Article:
This week, we’re celebrating the release of Adam Shaughnessy’s The Entirely True Story of the Unbelievable FIB, and I had the great privilege of interviewing the book’s cover artist, Gilbert Ford. Some of my very favorite middle grade covers are Gilbert Ford creations (Seriously! Check out his portfolio!), and this one’s definitely going on the list. Read on to find out how this cover was created and see a sneak peek at some of the other projects this talented artist has in the pipeline.
Elaine Vickers: Can you tell us a little about how you came to illustrate this cover? What was the process like behind the scenes?
Gilbert Ford: Elise Howard, the art director, contacted me to do the cover. She sent me the manuscript, I read it, and we talked on the phone about a couple of directions. Her main concern was the title because it was long and it would take up a good amount of space on the cover. After we talked, I sent her some sketches. Then we narrowed down a direction and I went to final.
What were your first impressions when you became acquainted with THE UNBELIEVABLE FIB?
It was a fun read and I loved learning about Viking mythology. Mr. Shaughnessy also incorporated elements from folk tales like the Bony Legs hut. There were so many options for illustrations it made drawing the sketches a lot of fun.
There’s so much I love about this cover–the bright colors, the imposing figure behind the words, the way the kids just beg you to follow them around the corner and into the book. What are your favorite things about this cover?
Stylistically, Algonquin let me be a little arty with this cover. I was able to paint a lot of it, making the trees really colorful. I only added a few elements in Photoshop later. The cover is also a direct scene from the book. I think in middle grade, if a child picks up the book to look at the cover, he or she hopes to read about that scene in the book. Book covers for older people don’t have to be so literal.
You’ve illustrated some of my very favorite middle grade covers. (Three Times Lucky, Moonpenny Island, Escape from Mr. Lemoncello’s Library, and A Snicker of Magic, just to name a few.) Do you typically read the whole manuscript, or just a synopsis? When you read, what are you looking for?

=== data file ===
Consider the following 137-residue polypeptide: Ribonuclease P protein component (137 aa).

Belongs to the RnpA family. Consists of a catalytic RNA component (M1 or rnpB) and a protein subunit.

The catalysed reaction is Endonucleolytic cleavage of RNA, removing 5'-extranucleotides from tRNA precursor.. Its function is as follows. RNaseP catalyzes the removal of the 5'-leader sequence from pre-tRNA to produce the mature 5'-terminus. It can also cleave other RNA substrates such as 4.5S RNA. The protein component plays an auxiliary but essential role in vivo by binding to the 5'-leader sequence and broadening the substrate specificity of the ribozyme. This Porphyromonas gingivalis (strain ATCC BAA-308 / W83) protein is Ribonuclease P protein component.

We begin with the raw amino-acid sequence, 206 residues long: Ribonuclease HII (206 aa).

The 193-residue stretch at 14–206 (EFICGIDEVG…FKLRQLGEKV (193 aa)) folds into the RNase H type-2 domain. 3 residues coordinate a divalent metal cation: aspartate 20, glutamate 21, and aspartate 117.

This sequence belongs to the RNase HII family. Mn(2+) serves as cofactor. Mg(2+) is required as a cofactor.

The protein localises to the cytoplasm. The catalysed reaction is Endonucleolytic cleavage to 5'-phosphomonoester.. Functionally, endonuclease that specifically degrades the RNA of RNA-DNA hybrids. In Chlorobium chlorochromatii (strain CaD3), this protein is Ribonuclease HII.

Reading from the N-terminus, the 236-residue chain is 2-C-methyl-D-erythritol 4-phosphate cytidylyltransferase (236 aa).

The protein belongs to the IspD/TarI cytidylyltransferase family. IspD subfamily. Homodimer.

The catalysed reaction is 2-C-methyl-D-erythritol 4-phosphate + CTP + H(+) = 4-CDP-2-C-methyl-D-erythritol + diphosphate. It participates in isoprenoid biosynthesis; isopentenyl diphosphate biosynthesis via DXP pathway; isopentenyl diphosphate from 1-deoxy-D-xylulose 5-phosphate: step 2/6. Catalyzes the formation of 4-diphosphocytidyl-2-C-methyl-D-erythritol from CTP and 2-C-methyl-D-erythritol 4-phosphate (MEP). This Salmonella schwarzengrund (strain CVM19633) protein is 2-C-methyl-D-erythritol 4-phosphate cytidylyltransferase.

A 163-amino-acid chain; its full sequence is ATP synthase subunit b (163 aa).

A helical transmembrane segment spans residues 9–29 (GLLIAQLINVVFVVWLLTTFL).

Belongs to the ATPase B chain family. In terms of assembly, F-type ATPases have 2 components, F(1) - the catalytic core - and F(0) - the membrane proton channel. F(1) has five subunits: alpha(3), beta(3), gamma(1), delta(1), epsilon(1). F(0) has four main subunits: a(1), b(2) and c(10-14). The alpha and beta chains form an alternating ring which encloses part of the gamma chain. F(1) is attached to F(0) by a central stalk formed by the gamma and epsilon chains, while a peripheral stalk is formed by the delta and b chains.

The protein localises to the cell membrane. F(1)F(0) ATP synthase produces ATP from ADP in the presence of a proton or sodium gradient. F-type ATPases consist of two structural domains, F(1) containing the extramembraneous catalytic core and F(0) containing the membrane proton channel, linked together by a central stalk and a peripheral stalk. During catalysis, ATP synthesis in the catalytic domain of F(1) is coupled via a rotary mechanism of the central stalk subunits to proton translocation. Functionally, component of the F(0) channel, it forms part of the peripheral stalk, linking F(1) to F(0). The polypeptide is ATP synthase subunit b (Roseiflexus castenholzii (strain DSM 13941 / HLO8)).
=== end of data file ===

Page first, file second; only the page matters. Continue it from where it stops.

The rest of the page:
I prefer to read the manuscript for all the book covers I illustrate for two reasons. First, the author has spent a lot of time writing the book and would like to know the illustrator took the time to read it and get the details right. 2. More importantly, I think children read a book based on its cover. I remember feeling cheated when I was 9 after reading a book that had nothing to do with the cover.
What is it about your art that makes it such a great fit for middle grade?
I’m not sure. I think my drawing style maybe reflects cartoons a little, and kids like cartoons? My agent thinks it’s because I read the books. Who knows!
I’m currently illustrating two picture books.
One is called Soldier Song by Debbie Levy, and is about how a song called “Home Sweet Home” united the Union and Confederate armies for a day. It deals with creation and destruction and the book is done in warm and cool colors respectfully. It’s 80 pages and the scenes are pretty emotional. I’ve be
en waking up at 5 AM in order to get to that place where I can really get a feel for the duality of North, South, war, music, death,life—without being interrupted by emails.
I’m the author of the other one and it’s called The Marvelous
Thing That Came From A Spring, about the invention of the Slinky. It’s illustrated through building dioramas and photographing them. This book requires more of a playful and sculptural side of me, incorporating everyday materials as props in the scenes.
Both books are dream projects and they’ll be out in Fall of 2016.
Thank you so much, Gilbert, for this generous and insightful interview! Readers, leave a comment on any of this week’s posts and you’ll be entered for a chance to win a copy!
Or if you don’t want to take your chances, here’s where you can buy your very own copy of The Entirely True Story of the Unbelievable FIB right now: